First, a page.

The kudzu bug is fairly easy to control. Spray a pyrethroid, and it’s gone. The spray also takes out beneficial insects that keep other soybean pests down. The field may be free of kudzu bugs, but it could later be overrun with soybean looper and caterpillar pests that are just as destructive. So the grower has to keep spraying.

N.C. State University Extension specialist Dominic Reisig wants to find a way to keep growers with kudzu bug problems out of the “spray continuum.” So he and his colleagues from South Carolina and Georgia will use a $168,644 U.S. Department of Agriculture Southern Regional IPM grant to find out why kudzu bugs leave their home in kudzu patches to move to soybean fields.

Kudzu bug has been in the U.S. only since 2009, where hundreds of them covered the outside of houses in Atlanta, Ga. From there it has spread throughout the South, covering the entirety of the Carolinas and Georgia, and parts of Virginia, Tennessee, Alabama, Florida, Mississippi and Louisiana.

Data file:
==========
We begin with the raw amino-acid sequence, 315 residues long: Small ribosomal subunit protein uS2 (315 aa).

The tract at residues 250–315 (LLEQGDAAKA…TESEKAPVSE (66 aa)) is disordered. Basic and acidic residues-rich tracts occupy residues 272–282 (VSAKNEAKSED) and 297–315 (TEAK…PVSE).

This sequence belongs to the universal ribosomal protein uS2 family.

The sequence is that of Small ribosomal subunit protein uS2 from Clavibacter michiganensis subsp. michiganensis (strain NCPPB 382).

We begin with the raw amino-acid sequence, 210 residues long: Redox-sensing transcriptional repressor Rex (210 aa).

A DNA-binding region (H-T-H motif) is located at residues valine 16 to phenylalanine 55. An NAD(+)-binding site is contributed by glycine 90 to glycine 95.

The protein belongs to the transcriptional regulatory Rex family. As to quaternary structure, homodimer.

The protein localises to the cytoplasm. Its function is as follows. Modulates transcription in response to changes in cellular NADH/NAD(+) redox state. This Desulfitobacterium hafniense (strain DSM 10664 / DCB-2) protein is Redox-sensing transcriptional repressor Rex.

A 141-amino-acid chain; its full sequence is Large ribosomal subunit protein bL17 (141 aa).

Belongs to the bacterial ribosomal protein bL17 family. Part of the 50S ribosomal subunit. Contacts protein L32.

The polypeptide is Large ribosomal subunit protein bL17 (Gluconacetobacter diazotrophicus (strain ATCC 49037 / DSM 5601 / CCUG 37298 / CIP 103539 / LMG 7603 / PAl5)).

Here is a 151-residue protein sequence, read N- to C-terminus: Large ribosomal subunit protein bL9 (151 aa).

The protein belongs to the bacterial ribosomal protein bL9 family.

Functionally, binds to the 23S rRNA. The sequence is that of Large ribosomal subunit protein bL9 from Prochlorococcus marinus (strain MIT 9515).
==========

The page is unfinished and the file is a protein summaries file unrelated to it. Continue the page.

Although it feeds on the voraciously invasive kudzu weed, the pest is a nuisance in residential areas and a disaster in a soybean field. Kudzu bugs reduce soybean yields on average about 20 percent in a field that hasn’t been sprayed, and they reproduce so rapidly that a field can be overrun with them in just a few days. So many farmers spray an insecticide when they see kudzu bugs start to multiply, only to find that the rest of the growing season is a continuing battle with other pests.

Kudzu bug got its name for its affinity for kudzu, in which the bug lives after coming out of its overwintering slumber. In May, kudzu bug migrates to soybean fields.

“Kudzu bugs overwinter behind tree bark,” Reisig says. “They particularly like the loose bark of pine trees. We’ve also found them below broadleaf litter. From there they move to kudzu, so we think kudzu is an important bridge host.”

Reisig and his colleagues are especially interested in why kudzu bug leaves kudzu in the first place, along with the distance that the pest can fly between a kudzu patch and the nearest soybean field.

“We want to know what kind of risk a grower is in if the soybean field is near a kudzu patch,” Reisig says.